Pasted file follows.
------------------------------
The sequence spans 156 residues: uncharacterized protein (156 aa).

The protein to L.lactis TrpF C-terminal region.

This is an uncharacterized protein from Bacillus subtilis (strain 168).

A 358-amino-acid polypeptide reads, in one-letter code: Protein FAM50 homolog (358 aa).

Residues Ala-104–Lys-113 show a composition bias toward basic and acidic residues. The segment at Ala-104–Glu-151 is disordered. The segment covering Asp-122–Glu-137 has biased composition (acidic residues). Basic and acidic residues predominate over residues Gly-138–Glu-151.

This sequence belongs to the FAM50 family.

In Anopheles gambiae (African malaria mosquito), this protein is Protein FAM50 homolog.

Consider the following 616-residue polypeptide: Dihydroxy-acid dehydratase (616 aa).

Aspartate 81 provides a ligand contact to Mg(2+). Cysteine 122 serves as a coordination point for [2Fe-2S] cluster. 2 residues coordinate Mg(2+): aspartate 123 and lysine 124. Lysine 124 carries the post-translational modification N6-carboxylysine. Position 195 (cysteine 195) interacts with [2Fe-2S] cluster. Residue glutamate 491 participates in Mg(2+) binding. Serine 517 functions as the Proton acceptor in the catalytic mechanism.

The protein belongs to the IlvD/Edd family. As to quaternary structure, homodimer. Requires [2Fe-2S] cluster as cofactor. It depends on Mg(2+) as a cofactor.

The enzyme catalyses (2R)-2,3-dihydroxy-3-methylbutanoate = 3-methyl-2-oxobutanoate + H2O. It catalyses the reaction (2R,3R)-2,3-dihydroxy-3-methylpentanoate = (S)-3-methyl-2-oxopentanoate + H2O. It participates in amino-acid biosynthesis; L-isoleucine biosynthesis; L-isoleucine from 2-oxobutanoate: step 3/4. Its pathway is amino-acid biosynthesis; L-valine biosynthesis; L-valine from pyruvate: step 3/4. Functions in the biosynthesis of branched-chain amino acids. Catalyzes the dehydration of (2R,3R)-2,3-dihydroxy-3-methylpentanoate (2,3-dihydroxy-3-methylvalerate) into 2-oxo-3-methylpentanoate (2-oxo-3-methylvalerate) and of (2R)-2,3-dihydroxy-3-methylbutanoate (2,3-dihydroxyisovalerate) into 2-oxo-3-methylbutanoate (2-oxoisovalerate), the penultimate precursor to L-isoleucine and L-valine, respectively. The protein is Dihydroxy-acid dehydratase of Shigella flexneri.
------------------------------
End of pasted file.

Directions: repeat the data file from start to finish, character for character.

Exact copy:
The sequence spans 156 residues: uncharacterized protein (156 aa).

The protein to L.lactis TrpF C-terminal region.

This is an uncharacterized protein from Bacillus subtilis (strain 168).

A 358-amino-acid polypeptide reads, in one-letter code: Protein FAM50 homolog (358 aa).

Residues Ala-104–Lys-113 show a composition bias toward basic and acidic residues. The segment at Ala-104–Glu-151 is disordered. The segment covering Asp-122–Glu-137 has biased composition (acidic residues). Basic and acidic residues predominate over residues Gly-138–Glu-151.

This sequence belongs to the FAM50 family.

In Anopheles gambiae (African malaria mosquito), this protein is Protein FAM50 homolog.

Consider the following 616-residue polypeptide: Dihydroxy-acid dehydratase (616 aa).

Aspartate 81 provides a ligand contact to Mg(2+). Cysteine 122 serves as a coordination point for [2Fe-2S] cluster. 2 residues coordinate Mg(2+): aspartate 123 and lysine 124. Lysine 124 carries the post-translational modification N6-carboxylysine. Position 195 (cysteine 195) interacts with [2Fe-2S] cluster. Residue glutamate 491 participates in Mg(2+) binding. Serine 517 functions as the Proton acceptor in the catalytic mechanism.

The protein belongs to the IlvD/Edd family. As to quaternary structure, homodimer. Requires [2Fe-2S] cluster as cofactor. It depends on Mg(2+) as a cofactor.

The enzyme catalyses (2R)-2,3-dihydroxy-3-methylbutanoate = 3-methyl-2-oxobutanoate + H2O. It catalyses the reaction (2R,3R)-2,3-dihydroxy-3-methylpentanoate = (S)-3-methyl-2-oxopentanoate + H2O. It participates in amino-acid biosynthesis; L-isoleucine biosynthesis; L-isoleucine from 2-oxobutanoate: step 3/4. Its pathway is amino-acid biosynthesis; L-valine biosynthesis; L-valine from pyruvate: step 3/4. Functions in the biosynthesis of branched-chain amino acids. Catalyzes the dehydration of (2R,3R)-2,3-dihydroxy-3-methylpentanoate (2,3-dihydroxy-3-methylvalerate) into 2-oxo-3-methylpentanoate (2-oxo-3-methylvalerate) and of (2R)-2,3-dihydroxy-3-methylbutanoate (2,3-dihydroxyisovalerate) into 2-oxo-3-methylbutanoate (2-oxoisovalerate), the penultimate precursor to L-isoleucine and L-valine, respectively. The protein is Dihydroxy-acid dehydratase of Shigella flexneri.